Microbiol. Res. (2001) 156, 285–288 http://www.urbanfischer.de/journals/microbiolres
Short Communication Polysaccharide production by immobilized Aureobasidium pullulans cells in batch bioreactors Thomas P. West, Beth Strohfus Olson Biochemistry Laboratories, Department of Chemistry and Biochemistry, South Dakota State University, Brookings, SD 57007, USA Accepted: April 16, 2001
Abstract Cells of the fungus Aureobasidium pullulans ATCC 201253 were entrapped within 4% agar cubes or 5% calcium alginate beads and were examined for their production of the polysaccharide pullulan in batch bioreactors. The batch bioreactors were utilized twice for 168 hours of polysaccharide production in medium containing corn syrup as a carbon source. The agar-entrapped cells produced nearly equivalent pullulan concentrations during both production cycles. The alginateentrapped cells produced higher polysaccharide levels during the second cycle compared to the levels observed during the initial cycle. The agar-entrapped cells elaborated a polysaccharide with a higher pullulan content than did the alginateentrapped cells during both production cycles. Key Words: Aureobasidium pullulans – pullulan – immobilization – bioreactor – polysaccharide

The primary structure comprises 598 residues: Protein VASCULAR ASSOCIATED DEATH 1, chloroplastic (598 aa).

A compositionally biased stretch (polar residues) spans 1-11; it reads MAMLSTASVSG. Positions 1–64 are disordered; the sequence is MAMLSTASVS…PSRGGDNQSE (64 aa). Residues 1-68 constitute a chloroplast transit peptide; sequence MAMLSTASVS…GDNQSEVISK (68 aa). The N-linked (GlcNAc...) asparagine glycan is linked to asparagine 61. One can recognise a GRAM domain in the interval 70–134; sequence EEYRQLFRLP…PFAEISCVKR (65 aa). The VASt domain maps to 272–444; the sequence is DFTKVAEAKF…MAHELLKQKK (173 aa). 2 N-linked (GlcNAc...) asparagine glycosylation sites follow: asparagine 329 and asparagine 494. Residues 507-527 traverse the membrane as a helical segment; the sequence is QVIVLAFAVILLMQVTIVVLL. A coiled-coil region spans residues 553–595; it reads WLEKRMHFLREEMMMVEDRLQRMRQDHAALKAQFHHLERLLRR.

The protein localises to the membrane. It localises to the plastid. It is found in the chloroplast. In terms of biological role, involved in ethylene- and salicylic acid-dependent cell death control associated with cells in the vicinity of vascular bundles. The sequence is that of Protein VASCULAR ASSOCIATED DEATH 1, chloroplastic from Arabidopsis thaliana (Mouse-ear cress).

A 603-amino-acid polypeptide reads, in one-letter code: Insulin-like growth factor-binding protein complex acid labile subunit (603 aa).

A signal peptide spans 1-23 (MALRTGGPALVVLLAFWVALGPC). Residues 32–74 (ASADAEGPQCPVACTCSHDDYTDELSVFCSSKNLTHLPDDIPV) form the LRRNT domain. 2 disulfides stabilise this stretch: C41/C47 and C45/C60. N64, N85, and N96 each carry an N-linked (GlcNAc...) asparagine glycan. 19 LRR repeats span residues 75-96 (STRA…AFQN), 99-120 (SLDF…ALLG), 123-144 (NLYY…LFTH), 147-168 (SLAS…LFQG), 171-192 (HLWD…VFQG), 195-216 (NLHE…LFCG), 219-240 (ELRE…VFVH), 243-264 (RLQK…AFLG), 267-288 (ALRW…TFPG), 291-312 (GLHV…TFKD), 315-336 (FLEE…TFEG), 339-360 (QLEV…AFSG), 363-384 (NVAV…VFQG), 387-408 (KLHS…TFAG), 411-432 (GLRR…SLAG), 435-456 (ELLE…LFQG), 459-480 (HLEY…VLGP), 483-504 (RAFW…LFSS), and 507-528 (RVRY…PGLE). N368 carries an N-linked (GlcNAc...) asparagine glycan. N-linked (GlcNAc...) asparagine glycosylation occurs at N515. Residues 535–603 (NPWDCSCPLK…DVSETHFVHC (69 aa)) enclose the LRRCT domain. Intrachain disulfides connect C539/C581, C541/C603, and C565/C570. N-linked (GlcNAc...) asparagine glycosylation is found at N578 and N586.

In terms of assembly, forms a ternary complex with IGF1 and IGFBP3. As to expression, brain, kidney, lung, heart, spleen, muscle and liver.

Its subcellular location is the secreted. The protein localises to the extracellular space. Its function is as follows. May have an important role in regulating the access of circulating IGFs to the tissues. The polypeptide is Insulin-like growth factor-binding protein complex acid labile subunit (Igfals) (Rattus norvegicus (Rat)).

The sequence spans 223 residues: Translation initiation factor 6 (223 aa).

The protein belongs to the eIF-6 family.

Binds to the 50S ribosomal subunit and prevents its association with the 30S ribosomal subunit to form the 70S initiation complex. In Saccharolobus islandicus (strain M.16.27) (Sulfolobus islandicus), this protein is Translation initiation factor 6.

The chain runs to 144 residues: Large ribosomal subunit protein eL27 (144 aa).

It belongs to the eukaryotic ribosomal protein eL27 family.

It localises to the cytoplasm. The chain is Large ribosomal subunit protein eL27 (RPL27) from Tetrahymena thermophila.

Introduction The polymorphic fungus Aureobasidium pullulans has been shown to elaborate an extracellular polysaccharide called pullulan (Bernier 1958 ; Ueda et al. 1963; Sowa et al. 1963 ; Zajic and LeDuy 1973). Cross-linked maltotriose units comprise the majority of its polysaccharide structure although a small proportion of maltotetraose units have been detected (Catley 1970; Zajic and LeDuy 1973). Due to the number of possible industrial applications that have been developed for Corresponding author: T. P. West e-mail: [email protected]